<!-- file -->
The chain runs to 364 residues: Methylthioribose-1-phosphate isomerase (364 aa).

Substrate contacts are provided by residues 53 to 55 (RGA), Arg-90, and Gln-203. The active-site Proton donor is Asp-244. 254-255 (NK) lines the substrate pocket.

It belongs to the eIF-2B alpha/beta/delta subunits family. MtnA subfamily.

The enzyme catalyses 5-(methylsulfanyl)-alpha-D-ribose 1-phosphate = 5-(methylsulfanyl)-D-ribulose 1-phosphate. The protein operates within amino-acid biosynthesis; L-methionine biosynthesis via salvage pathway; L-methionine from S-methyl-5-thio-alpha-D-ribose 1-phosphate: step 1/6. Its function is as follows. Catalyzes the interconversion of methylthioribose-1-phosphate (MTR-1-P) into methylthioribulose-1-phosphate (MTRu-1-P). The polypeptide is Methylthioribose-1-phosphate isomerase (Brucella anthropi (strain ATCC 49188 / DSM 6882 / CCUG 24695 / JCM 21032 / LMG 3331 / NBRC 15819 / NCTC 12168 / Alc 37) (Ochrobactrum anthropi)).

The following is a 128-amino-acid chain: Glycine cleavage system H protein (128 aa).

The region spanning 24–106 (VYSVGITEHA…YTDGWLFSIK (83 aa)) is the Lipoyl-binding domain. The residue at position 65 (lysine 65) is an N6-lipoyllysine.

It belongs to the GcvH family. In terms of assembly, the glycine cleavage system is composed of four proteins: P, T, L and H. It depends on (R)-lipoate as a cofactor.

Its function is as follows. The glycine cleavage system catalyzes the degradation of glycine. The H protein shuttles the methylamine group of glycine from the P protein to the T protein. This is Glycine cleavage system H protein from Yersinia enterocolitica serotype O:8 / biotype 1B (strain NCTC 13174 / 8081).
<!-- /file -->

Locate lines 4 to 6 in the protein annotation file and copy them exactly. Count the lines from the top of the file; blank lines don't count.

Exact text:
The enzyme catalyses 5-(methylsulfanyl)-alpha-D-ribose 1-phosphate = 5-(methylsulfanyl)-D-ribulose 1-phosphate. The protein operates within amino-acid biosynthesis; L-methionine biosynthesis via salvage pathway; L-methionine from S-methyl-5-thio-alpha-D-ribose 1-phosphate: step 1/6. Its function is as follows. Catalyzes the interconversion of methylthioribose-1-phosphate (MTR-1-P) into methylthioribulose-1-phosphate (MTRu-1-P). The polypeptide is Methylthioribose-1-phosphate isomerase (Brucella anthropi (strain ATCC 49188 / DSM 6882 / CCUG 24695 / JCM 21032 / LMG 3331 / NBRC 15819 / NCTC 12168 / Alc 37) (Ochrobactrum anthropi)).

The following is a 128-amino-acid chain: Glycine cleavage system H protein (128 aa).

The region spanning 24–106 (VYSVGITEHA…YTDGWLFSIK (83 aa)) is the Lipoyl-binding domain. The residue at position 65 (lysine 65) is an N6-lipoyllysine.